1. negation of statement

Here is the statement about set of real numbers:
$\displaystyle (\forall x \in R) (x \neq 5 \rightarrow (\exists y \in R) (y < x))$

I need to find the negation of it.

This is what I have so far. Am I correct?

$\displaystyle (\exists x \in R) (x = 5 \wedge (\forall y \exists R) (y > x))$

2. Originally Posted by relyt
Here is the statement about set of real numbers:
$\displaystyle (\forall x \in R) (x \neq 5 \rightarrow (\exists y \in R) (y < x))$

I need to find the negation of it.

This is what I have so far. Am I correct?

$\displaystyle (\exists x \in R) (x = 5 \wedge (\forall y \exists R) (y > x))$
i think the $\displaystyle x \ne 5$ should stay

the negation of $\displaystyle P \implies Q$ is $\displaystyle P \wedge \sim Q$

so the antecedent does not change

3. $\displaystyle (\forall x \in R) (x \neq 5 \rightarrow (\exists y \in R) (y < x))$

So, would you say this like:
"For the set of all real numbers x, if x does not equal 5 then their exists (at least) one y in the set of real numbers such that y is less than x."

A is "For the set of all real numbers x, x not equal to 5."
B is "There exists one y in the set of real numbers such that y is less than x"

A $\displaystyle \Rightarrow$ B $\displaystyle \equiv$ B $\displaystyle \vee \neg$ A.
The negation is A $\displaystyle \wedge \neg$ B

$\displaystyle \neg$ B $\displaystyle \equiv (\forall y \in R) (y > x)$
so,

$\displaystyle \equiv (\forall x \in R) (x \neq 5) \wedge (\forall y \in R) (y > x)$

And you would say, "For the set of all real numbers x, x not equal to 5 and the set of all real numbers y, y is greater than x."

So, can you simplify this to, "for the set of all real numbers, y is greater than x, with the exception of x equals 5, where x is not defined"?

4. Originally Posted by relyt
Here is the statement about set of real numbers:
$\displaystyle (\forall x \in R) (x \neq 5 \rightarrow (\exists y \in R) (y < x))$
I need to find the negation of it. This is what I have so far. Am I correct?
$\displaystyle (\exists x \in R) (x = 5 \wedge (\forall y {\color{red}\exists R}) (y {\color{red}>} x))$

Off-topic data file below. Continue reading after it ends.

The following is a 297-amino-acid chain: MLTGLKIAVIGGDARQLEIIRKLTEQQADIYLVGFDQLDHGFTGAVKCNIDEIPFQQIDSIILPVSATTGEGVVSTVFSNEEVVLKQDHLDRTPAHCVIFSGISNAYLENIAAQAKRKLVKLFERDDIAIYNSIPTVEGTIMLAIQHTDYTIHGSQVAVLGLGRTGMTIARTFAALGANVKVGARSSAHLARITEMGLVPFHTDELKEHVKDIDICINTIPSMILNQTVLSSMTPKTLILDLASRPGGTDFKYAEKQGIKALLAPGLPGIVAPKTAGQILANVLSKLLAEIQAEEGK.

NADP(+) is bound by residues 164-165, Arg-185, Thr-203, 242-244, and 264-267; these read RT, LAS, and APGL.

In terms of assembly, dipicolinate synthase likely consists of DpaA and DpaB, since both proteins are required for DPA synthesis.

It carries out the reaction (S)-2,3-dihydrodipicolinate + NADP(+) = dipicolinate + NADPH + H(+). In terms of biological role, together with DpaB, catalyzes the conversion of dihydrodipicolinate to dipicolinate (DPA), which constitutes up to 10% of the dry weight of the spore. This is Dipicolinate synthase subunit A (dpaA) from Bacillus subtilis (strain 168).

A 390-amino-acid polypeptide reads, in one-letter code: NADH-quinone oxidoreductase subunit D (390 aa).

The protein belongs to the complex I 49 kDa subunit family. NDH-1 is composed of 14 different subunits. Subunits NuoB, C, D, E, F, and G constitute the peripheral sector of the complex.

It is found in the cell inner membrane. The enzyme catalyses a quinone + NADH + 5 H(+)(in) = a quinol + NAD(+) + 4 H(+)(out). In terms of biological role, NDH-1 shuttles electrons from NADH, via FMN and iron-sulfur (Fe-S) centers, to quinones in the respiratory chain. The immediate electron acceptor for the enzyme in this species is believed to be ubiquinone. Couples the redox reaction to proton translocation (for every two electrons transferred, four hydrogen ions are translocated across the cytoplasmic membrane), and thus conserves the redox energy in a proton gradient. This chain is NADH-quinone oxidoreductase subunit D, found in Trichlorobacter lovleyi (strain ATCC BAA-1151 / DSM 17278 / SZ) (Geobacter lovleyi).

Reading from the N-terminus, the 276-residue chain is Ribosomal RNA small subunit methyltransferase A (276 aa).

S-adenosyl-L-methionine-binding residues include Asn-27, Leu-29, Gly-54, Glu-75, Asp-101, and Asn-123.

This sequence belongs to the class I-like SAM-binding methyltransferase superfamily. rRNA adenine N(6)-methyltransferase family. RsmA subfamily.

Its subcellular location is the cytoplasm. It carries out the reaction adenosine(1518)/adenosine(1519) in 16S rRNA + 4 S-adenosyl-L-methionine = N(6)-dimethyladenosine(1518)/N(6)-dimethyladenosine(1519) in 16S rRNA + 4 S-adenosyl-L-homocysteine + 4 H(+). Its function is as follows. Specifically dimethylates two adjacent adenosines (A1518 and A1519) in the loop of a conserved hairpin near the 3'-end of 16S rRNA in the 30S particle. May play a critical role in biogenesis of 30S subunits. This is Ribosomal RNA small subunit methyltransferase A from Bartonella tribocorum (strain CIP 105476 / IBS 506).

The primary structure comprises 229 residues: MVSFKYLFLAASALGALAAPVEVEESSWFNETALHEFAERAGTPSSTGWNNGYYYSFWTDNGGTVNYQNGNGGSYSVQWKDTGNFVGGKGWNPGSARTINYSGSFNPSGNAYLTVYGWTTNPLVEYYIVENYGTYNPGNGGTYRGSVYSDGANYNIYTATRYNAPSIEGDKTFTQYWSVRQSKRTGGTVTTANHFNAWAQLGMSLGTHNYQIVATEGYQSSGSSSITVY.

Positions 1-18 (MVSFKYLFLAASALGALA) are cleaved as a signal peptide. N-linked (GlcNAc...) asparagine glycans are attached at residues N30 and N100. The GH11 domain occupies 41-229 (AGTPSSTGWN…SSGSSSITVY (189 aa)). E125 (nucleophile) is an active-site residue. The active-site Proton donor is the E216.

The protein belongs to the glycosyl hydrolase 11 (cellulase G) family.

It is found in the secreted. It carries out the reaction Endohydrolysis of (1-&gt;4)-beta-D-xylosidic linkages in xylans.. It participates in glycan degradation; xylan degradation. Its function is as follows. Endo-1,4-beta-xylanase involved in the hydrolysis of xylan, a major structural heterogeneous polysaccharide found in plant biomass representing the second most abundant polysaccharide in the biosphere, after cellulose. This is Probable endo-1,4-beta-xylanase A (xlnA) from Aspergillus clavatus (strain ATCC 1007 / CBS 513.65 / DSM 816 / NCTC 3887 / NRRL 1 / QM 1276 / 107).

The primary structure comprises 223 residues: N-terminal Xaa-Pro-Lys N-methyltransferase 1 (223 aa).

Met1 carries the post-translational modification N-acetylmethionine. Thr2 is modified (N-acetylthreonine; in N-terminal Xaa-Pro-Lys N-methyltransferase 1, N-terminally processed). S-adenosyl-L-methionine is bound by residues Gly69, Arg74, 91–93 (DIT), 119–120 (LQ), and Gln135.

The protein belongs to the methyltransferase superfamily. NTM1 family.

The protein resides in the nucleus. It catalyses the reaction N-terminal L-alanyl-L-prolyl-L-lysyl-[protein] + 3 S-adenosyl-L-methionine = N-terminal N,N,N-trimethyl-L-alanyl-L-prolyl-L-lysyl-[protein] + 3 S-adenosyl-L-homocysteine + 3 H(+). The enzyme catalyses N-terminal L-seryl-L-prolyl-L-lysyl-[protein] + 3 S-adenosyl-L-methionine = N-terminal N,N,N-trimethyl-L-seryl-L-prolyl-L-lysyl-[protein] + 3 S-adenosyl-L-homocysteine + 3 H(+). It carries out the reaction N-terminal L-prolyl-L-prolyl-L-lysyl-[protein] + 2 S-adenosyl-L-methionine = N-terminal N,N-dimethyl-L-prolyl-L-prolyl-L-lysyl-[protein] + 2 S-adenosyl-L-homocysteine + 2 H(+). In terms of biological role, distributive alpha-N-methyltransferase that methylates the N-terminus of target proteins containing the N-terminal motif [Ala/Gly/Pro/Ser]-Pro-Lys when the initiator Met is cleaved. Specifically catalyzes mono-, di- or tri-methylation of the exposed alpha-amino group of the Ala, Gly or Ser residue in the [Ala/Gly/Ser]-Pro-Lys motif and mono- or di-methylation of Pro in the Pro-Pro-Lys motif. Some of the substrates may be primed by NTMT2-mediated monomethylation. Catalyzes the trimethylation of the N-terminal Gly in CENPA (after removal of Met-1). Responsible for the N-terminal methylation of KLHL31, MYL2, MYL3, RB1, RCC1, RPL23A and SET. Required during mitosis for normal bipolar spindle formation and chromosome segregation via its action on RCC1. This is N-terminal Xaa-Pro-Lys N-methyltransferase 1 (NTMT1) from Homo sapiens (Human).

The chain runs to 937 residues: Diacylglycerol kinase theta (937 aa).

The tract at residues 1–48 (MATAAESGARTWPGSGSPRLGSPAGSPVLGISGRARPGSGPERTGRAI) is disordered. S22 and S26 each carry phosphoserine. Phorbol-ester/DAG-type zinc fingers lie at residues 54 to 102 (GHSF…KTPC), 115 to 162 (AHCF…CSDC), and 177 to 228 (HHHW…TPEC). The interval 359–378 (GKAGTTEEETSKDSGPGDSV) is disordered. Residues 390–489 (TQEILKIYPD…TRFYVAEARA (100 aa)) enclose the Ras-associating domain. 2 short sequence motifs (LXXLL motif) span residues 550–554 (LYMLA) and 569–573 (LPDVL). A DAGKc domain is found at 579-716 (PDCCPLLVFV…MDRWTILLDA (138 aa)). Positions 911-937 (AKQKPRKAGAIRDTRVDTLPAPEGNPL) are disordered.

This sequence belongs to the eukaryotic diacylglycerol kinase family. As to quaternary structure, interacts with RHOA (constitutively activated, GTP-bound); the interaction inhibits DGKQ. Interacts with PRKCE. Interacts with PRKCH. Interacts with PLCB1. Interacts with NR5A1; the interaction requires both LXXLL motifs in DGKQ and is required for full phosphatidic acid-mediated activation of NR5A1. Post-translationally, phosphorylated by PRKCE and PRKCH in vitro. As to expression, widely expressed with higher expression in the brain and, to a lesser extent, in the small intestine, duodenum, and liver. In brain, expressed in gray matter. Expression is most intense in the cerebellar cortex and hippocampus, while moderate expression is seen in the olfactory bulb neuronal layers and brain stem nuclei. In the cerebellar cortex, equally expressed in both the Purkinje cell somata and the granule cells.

Almost, two corrections.
$\displaystyle (\exists x \in R) (x \not= 5 \wedge (\forall y {\color{blue}\in R}) (y {\color{blue}\ge} x))$

5. $\displaystyle A \Rightarrow B \equiv B \vee \neg A$

Are thes two statements equivalent?
$\displaystyle (\forall x \in \mathbb{R})(x \Rightarrow (\exists y \in \mathbb{R})(y)) \equiv (\exists y \in \mathbb{R})(y \vee (\exists x \in \mathbb{R})(x))$

6. Originally Posted by bmp05
$\displaystyle A \Rightarrow B \equiv B \vee \neg A$
Are thes two statements equivalent?
$\displaystyle (\forall x \in \mathbb{R})(x \Rightarrow (\exists y \in \mathbb{R})(y)) \equiv (\exists y \in \mathbb{R})(y \vee (\exists x \in \mathbb{R})(x))$
I have no idea what those statements could possibly mean.
But I do know that they are not equivalent.

7. Originally Posted by Plato
I have no idea what those statements could possibly mean.
But I do know that they are not equivalent.

Yes, I just found this link, which might be helpful: An Elementary Introduction to Logic and Set Theory: Methods of Proof

And there's a section Rules of Replacement for Quantified Predicates with an example, which shows that what I wrote in my last post is definately wrong, but now, I wonder what the negation of (x) is?!
$\displaystyle \exists x \in \mathbb{R}: \neg (x)$ does that even make sense?

8. Originally Posted by bmp05

I wonder what the negation of (x) is?!
$\displaystyle \exists x \in \mathbb{R}: \neg (x)$ does that even make sense?
$\displaystyle \neg (x)$ is just not proper notation. What does not x mean?
Usually we have a propositional function.
Example: Let P(x) mean that x is a rational number.
Now $\displaystyle \neg P(x)$ reads “x is not a rational number.”
$\displaystyle \neg \left( {\forall x} \right)\left[ {P(x)} \right]$ reads: “It is false that every x is rational.
$\displaystyle \left( {\exists x} \right)\left[\neg {P(x)} \right]$ reads: “Some x is not rational.
Clearly those two statements are equivalent.

9. Yes, this is really quite interesting, so you can negate a predicate, but is there so much different between P(x):= (x$\displaystyle \neq$5) and P(y):=(x)..?

So, the nagation of P $\displaystyle \forall x: x \neq 5 \equiv \exists x: x=5 \equiv x=5$? But then the negation of Q $\displaystyle \forall x: x \equiv \neg$Q $\displaystyle \equiv$ Because, you can negate all x, that would be for any x, False.

Originally Posted by Plato
$\displaystyle \neg (x)$ is just not proper notation. What does not x mean?
Usually we have a propositional function.
Example: Let P(x) mean that x is a rational number.
Now $\displaystyle \neg P(x)$ reads “x is not a rational number.”
$\displaystyle \neg \left( {\forall x} \right)\left[ {P(x)} \right]$ reads: “It is false that every x is rational.
$\displaystyle \left( {\exists x} \right)\left[\neg {P(x)} \right]$ reads: “Some x is not rational.
Clearly those two statements are equivalent.